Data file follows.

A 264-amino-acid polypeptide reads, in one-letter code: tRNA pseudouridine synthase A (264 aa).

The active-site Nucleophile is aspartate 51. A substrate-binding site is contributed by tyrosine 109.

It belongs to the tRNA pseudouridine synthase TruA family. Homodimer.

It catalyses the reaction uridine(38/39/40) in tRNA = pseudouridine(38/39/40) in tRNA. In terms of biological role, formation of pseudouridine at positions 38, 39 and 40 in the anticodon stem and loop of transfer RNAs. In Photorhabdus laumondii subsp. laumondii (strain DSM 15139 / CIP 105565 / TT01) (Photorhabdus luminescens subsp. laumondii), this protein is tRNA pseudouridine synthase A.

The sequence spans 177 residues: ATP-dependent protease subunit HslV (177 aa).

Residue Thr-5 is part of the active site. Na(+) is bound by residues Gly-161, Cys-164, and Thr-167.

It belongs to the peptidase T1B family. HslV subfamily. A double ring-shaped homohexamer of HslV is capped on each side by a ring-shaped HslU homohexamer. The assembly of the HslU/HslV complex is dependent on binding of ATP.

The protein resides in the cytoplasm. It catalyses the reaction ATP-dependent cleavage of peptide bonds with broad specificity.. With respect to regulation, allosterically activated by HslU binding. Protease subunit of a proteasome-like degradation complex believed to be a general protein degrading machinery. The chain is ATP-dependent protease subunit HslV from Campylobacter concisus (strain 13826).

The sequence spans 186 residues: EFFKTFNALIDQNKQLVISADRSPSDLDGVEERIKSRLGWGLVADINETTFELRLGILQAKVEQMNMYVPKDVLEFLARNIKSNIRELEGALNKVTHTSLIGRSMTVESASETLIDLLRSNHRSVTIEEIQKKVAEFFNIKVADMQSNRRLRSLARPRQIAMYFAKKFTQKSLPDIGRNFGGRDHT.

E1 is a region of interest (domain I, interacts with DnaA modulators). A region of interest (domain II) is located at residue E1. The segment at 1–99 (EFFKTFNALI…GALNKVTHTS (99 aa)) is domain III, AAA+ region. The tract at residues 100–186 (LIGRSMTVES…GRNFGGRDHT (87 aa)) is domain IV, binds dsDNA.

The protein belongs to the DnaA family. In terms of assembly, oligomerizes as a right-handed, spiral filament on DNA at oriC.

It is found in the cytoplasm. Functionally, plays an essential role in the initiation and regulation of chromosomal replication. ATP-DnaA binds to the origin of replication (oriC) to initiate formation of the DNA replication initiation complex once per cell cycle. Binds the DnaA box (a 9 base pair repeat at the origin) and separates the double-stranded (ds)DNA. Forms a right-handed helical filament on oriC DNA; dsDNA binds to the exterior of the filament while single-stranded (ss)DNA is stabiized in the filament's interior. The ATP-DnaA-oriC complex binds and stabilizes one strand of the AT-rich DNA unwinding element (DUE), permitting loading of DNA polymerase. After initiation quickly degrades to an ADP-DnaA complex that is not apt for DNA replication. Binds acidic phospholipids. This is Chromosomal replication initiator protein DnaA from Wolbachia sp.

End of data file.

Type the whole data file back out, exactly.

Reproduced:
A 264-amino-acid polypeptide reads, in one-letter code: tRNA pseudouridine synthase A (264 aa).

The active-site Nucleophile is aspartate 51. A substrate-binding site is contributed by tyrosine 109.

It belongs to the tRNA pseudouridine synthase TruA family. Homodimer.

It catalyses the reaction uridine(38/39/40) in tRNA = pseudouridine(38/39/40) in tRNA. In terms of biological role, formation of pseudouridine at positions 38, 39 and 40 in the anticodon stem and loop of transfer RNAs. In Photorhabdus laumondii subsp. laumondii (strain DSM 15139 / CIP 105565 / TT01) (Photorhabdus luminescens subsp. laumondii), this protein is tRNA pseudouridine synthase A.

The sequence spans 177 residues: ATP-dependent protease subunit HslV (177 aa).

Residue Thr-5 is part of the active site. Na(+) is bound by residues Gly-161, Cys-164, and Thr-167.

It belongs to the peptidase T1B family. HslV subfamily. A double ring-shaped homohexamer of HslV is capped on each side by a ring-shaped HslU homohexamer. The assembly of the HslU/HslV complex is dependent on binding of ATP.

The protein resides in the cytoplasm. It catalyses the reaction ATP-dependent cleavage of peptide bonds with broad specificity.. With respect to regulation, allosterically activated by HslU binding. Protease subunit of a proteasome-like degradation complex believed to be a general protein degrading machinery. The chain is ATP-dependent protease subunit HslV from Campylobacter concisus (strain 13826).

The sequence spans 186 residues: EFFKTFNALIDQNKQLVISADRSPSDLDGVEERIKSRLGWGLVADINETTFELRLGILQAKVEQMNMYVPKDVLEFLARNIKSNIRELEGALNKVTHTSLIGRSMTVESASETLIDLLRSNHRSVTIEEIQKKVAEFFNIKVADMQSNRRLRSLARPRQIAMYFAKKFTQKSLPDIGRNFGGRDHT.

E1 is a region of interest (domain I, interacts with DnaA modulators). A region of interest (domain II) is located at residue E1. The segment at 1–99 (EFFKTFNALI…GALNKVTHTS (99 aa)) is domain III, AAA+ region. The tract at residues 100–186 (LIGRSMTVES…GRNFGGRDHT (87 aa)) is domain IV, binds dsDNA.

The protein belongs to the DnaA family. In terms of assembly, oligomerizes as a right-handed, spiral filament on DNA at oriC.

It is found in the cytoplasm. Functionally, plays an essential role in the initiation and regulation of chromosomal replication. ATP-DnaA binds to the origin of replication (oriC) to initiate formation of the DNA replication initiation complex once per cell cycle. Binds the DnaA box (a 9 base pair repeat at the origin) and separates the double-stranded (ds)DNA. Forms a right-handed helical filament on oriC DNA; dsDNA binds to the exterior of the filament while single-stranded (ss)DNA is stabiized in the filament's interior. The ATP-DnaA-oriC complex binds and stabilizes one strand of the AT-rich DNA unwinding element (DUE), permitting loading of DNA polymerase. After initiation quickly degrades to an ADP-DnaA complex that is not apt for DNA replication. Binds acidic phospholipids. This is Chromosomal replication initiator protein DnaA from Wolbachia sp.